Astronomy and Astrophysics, volume 473, 863-870 (2007/10-3)
Molecular gas in high-velocity clouds: revisited scenario.
DESSAUGES-ZAVADSKY M., COMBES F. and PFENNIGER D.
Abstract (from CDS):
We report a new search for 12CO(1-0) emission in high-velocity clouds (HVCs) performed with the IRAM 30m millimeter-wave telescope. This search was motivated by the recent detection of cold dust emission (T∼10.7K) in the HVCs of Complex C, implying a total gas column density 5 times larger than the column density measured in HI and suggesting undetected gas, presumably in molecular form. Despite a spatial resolution which is three times better and sensitivity twice as good compared to previous studies, no CO emission is detected in the HVCs of Complex C down to a best 5σ limit of 0.16K.km/s at a 22'' resolution. The non-detection of both the 12CO(1-0) emission and of the diffuse H2 absorption with the Far Ultraviolet Spectroscopic Explorer does not provide any evidence in favor of large amounts of molecular gas in these HVCs and hence in favor of the infrared findings. We discuss different configurations which, however, allow us to reconcile the negative CO result with the presence of molecular gas and cold dust emission. H2 column densities higher than our detection limit, N(H2)=3x1019cm–2, are expected to be confined in very small and dense clumps with 20 times smaller sizes than the 0.5pc clumps resolved in our observations according to the results obtained in cirrus clouds, and might thus still be highly diluted. As a consequence, the inter-clump gas at the 1pc scale, as resolved in our data, has a volume density lower than 20/cm3 and already appears as too diffuse to excite the CO molecules. The observed physical conditions in the HVCs of Complex C also play an important role against CO emission detection. The sub-solar metallicity of 0.1-0.3 dex affects the H2 formation rate onto dust grains, and it has been shown that the CO-to-H2 conversion factor in low metallicity media is 60 times higher than at the solar metallicity, leading for a given H2 column density to a 60 times weaker integrated CO intensity. And the very low dust temperature estimated in these HVCs implies the possible presence of gas cold enough (<20K) to cause CO condensation onto dust grains under interstellar medium pressure conditions and thus CO depletion in gas-phase observations.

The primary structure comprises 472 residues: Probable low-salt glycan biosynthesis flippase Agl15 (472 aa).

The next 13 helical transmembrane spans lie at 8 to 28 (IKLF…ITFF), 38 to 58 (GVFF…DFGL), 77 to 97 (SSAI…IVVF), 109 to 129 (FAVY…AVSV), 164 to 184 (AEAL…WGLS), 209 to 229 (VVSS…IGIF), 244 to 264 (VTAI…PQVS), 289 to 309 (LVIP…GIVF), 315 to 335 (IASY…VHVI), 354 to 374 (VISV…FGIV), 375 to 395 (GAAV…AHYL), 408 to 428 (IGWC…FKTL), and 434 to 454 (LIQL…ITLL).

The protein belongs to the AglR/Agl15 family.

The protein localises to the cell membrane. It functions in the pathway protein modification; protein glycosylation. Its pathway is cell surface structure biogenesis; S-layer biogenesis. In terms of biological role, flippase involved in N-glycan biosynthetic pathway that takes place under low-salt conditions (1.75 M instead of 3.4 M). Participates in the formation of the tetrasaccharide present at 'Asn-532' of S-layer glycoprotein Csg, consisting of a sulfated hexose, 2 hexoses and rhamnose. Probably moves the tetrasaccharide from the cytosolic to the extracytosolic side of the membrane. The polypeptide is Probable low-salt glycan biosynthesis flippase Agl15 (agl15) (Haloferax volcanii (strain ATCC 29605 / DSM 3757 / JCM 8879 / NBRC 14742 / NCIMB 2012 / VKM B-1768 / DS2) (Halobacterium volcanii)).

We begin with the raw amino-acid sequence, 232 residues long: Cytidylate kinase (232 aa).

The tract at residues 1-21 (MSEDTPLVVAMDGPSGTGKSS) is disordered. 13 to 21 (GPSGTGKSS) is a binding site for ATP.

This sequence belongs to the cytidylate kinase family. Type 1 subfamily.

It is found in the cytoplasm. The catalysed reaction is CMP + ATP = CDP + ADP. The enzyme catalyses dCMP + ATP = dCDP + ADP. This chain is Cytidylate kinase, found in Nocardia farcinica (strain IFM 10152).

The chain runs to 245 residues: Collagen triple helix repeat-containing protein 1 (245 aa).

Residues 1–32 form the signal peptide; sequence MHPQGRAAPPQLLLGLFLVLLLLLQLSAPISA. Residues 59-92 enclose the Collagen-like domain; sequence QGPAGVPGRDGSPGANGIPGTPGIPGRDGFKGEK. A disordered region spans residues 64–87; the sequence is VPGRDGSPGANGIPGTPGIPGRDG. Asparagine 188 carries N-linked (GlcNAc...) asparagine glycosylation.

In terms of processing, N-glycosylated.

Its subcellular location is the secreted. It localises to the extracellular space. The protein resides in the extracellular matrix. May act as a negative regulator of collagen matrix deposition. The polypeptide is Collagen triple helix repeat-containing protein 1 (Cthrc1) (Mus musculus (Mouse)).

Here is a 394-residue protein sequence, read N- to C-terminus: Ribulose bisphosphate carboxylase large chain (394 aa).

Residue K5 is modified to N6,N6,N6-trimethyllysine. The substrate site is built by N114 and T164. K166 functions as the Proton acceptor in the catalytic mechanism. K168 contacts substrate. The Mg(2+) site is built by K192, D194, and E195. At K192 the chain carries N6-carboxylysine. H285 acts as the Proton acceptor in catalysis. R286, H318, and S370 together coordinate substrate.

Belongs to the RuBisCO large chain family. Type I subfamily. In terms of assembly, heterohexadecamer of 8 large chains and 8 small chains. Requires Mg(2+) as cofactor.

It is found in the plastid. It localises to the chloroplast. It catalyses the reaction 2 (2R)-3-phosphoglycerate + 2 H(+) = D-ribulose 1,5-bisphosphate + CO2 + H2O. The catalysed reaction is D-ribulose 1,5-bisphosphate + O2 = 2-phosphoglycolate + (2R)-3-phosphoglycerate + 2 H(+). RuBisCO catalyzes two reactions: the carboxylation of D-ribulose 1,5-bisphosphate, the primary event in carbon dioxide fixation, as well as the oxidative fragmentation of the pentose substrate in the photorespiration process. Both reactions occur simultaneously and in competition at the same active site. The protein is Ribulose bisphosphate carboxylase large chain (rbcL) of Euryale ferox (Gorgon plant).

Galaxy: halo - ISM: clouds - ISM: molecules - radio lines: ISM